Your religious community produces a lot of written and recorded materials each week. Between bulletins, newsletters, sermons transcripts, church school and bible study literature, attendance and financial records, congregational constitutions and meeting reports, and denominational or diocesan reports, there is a lot of literature that can provide clues to your community’s history, processes, and resources.

For example, take a look at the community’s budget. What sorts of expenses are highlighted? Clergy salary, building¬†maintenance, office supplies are likely on most religious communities’ budgets. But what about tithing or regular philanthropic donations? What does the budget for outreach and evangelism look like? What about the budget for spiritual development and new educational resources? How can you use the budget as a way to examine the important values of the community?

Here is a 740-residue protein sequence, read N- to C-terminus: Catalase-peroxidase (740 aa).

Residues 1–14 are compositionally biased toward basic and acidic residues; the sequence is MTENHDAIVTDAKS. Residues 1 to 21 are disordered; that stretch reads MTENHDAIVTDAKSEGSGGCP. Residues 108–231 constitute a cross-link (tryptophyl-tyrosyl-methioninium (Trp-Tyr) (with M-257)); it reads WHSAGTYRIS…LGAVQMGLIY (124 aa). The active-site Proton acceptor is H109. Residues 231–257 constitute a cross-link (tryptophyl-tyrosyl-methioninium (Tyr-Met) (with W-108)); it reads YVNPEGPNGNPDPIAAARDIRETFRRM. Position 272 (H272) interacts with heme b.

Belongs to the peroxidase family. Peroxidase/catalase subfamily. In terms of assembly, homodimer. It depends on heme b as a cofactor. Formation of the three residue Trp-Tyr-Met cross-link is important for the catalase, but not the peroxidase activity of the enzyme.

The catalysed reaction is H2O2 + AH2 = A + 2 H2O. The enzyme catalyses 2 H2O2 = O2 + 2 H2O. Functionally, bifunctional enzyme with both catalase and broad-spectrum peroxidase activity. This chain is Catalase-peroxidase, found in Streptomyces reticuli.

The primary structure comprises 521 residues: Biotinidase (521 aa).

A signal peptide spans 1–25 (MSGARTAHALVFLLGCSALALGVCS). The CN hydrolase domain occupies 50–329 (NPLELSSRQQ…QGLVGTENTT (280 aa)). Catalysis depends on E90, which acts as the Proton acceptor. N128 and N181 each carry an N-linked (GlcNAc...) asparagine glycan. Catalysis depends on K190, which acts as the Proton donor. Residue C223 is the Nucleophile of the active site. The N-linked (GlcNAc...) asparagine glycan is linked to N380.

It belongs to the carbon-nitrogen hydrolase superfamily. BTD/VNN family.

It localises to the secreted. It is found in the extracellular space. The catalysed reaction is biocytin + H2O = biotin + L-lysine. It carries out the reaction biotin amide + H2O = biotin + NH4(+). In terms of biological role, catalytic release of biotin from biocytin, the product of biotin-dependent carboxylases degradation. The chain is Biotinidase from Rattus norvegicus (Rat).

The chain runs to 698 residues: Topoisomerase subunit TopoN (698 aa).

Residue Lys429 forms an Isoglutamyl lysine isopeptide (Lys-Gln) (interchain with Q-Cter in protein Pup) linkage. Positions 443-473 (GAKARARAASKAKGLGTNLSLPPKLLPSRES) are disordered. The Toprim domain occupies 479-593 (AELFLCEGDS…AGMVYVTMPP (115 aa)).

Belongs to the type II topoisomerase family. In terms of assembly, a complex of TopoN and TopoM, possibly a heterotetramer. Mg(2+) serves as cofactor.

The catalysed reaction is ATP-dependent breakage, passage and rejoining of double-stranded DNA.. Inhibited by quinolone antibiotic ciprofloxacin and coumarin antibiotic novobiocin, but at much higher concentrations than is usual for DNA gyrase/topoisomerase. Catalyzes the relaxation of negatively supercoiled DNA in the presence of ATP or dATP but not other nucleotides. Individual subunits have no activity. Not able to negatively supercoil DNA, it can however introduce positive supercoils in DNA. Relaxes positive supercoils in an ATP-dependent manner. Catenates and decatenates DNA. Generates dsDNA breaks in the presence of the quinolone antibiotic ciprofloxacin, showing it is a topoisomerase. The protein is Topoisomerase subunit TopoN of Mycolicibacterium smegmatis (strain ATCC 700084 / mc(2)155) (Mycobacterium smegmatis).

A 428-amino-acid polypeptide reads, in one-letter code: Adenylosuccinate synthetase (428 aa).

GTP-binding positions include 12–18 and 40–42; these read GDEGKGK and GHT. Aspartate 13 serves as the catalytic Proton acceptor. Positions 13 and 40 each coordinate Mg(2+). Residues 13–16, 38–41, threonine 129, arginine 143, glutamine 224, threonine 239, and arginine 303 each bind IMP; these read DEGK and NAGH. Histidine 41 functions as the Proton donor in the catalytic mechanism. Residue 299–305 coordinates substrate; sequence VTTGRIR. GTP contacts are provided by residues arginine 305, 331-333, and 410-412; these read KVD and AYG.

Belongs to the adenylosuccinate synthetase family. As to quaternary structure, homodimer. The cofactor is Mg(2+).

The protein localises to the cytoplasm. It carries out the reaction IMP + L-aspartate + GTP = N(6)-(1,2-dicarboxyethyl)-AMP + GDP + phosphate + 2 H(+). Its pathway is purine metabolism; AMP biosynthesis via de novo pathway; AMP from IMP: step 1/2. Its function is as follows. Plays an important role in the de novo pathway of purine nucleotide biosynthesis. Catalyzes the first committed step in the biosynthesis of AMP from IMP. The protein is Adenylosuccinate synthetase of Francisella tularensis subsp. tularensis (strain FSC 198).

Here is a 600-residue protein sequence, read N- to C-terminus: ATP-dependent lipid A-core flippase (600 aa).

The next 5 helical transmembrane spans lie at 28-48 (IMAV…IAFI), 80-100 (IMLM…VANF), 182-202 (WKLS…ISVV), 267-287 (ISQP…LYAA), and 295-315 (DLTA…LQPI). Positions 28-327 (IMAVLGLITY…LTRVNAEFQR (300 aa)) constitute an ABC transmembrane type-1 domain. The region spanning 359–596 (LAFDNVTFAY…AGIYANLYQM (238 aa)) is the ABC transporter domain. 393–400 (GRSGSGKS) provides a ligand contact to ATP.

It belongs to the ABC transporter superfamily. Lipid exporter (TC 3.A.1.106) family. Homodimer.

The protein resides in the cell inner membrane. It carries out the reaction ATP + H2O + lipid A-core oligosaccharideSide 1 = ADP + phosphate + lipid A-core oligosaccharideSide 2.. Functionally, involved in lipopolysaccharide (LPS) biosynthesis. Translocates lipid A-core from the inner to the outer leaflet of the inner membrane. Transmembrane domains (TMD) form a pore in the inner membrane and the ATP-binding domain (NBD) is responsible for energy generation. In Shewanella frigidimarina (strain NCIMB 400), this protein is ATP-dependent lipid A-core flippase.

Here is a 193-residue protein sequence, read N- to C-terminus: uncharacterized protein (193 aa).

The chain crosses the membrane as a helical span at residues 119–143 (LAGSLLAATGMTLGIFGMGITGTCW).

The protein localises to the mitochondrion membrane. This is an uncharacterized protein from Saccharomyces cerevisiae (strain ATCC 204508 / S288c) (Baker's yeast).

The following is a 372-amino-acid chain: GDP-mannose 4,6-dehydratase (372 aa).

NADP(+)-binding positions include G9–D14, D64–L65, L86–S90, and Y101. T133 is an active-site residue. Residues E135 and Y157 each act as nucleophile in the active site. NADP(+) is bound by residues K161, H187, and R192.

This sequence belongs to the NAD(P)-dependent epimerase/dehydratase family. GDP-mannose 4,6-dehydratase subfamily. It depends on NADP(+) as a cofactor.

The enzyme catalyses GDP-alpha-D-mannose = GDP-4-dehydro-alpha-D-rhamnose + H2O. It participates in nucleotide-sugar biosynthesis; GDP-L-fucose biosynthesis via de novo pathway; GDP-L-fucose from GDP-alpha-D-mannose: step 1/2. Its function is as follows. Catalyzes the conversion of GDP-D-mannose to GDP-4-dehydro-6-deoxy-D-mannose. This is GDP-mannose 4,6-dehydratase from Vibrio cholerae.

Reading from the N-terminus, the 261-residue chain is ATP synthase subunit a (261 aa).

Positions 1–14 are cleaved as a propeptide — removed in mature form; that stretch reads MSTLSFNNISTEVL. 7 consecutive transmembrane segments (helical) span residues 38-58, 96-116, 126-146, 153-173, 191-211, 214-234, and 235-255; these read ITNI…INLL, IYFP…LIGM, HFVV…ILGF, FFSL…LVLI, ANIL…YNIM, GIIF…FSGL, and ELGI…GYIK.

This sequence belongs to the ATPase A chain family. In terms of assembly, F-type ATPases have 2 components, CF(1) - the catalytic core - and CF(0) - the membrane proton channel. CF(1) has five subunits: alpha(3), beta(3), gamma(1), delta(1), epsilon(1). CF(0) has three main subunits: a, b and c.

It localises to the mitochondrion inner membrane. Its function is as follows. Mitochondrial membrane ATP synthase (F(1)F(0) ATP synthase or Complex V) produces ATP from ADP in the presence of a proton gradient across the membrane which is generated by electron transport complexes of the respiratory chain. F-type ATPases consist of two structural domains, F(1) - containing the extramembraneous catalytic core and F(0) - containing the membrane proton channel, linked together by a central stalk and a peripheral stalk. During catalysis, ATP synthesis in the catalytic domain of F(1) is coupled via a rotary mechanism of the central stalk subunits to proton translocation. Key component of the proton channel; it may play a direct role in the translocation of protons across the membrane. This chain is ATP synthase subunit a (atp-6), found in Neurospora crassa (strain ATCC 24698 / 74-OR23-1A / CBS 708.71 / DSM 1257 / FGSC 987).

You can use all sorts of documents and files to delve deeper into your religious community. Perhaps you’ll want to examine sermons for theological concepts about community or family; perhaps you’re interested in using administrative council minutes to examine how decisions are made and who key leaders are (or, perhaps more precisely, how key decisions are reportedly made — you may want to compare the reports to your own written accounts of what really happened at the meeting).

For more suggestions in implementing a document analysis, see the content analysis protocol.